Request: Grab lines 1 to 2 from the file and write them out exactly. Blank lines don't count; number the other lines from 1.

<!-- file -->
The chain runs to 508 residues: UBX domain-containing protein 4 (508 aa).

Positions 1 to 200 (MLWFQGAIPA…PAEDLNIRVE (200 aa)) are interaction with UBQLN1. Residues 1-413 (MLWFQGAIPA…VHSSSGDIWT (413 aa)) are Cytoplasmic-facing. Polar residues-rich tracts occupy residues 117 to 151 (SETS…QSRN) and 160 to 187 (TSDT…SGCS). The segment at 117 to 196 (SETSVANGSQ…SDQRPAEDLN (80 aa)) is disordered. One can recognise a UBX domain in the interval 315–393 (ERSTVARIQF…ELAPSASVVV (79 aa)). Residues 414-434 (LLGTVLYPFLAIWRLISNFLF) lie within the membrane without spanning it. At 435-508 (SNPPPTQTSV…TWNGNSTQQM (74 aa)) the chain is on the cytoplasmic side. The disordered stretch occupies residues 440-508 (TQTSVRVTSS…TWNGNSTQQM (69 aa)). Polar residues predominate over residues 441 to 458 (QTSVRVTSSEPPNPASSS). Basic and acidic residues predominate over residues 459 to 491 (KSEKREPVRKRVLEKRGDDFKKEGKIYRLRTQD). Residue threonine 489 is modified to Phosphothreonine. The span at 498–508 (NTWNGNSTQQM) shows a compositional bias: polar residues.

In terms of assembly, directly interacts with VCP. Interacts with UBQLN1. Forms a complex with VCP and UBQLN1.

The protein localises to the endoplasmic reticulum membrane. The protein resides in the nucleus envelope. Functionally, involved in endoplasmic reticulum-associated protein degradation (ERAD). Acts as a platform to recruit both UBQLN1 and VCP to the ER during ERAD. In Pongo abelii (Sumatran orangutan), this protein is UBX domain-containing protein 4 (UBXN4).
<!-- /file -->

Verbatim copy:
The chain runs to 508 residues: UBX domain-containing protein 4 (508 aa).

Positions 1 to 200 (MLWFQGAIPA…PAEDLNIRVE (200 aa)) are interaction with UBQLN1. Residues 1-413 (MLWFQGAIPA…VHSSSGDIWT (413 aa)) are Cytoplasmic-facing. Polar residues-rich tracts occupy residues 117 to 151 (SETS…QSRN) and 160 to 187 (TSDT…SGCS). The segment at 117 to 196 (SETSVANGSQ…SDQRPAEDLN (80 aa)) is disordered. One can recognise a UBX domain in the interval 315–393 (ERSTVARIQF…ELAPSASVVV (79 aa)). Residues 414-434 (LLGTVLYPFLAIWRLISNFLF) lie within the membrane without spanning it. At 435-508 (SNPPPTQTSV…TWNGNSTQQM (74 aa)) the chain is on the cytoplasmic side. The disordered stretch occupies residues 440-508 (TQTSVRVTSS…TWNGNSTQQM (69 aa)). Polar residues predominate over residues 441 to 458 (QTSVRVTSSEPPNPASSS). Basic and acidic residues predominate over residues 459 to 491 (KSEKREPVRKRVLEKRGDDFKKEGKIYRLRTQD). Residue threonine 489 is modified to Phosphothreonine. The span at 498–508 (NTWNGNSTQQM) shows a compositional bias: polar residues.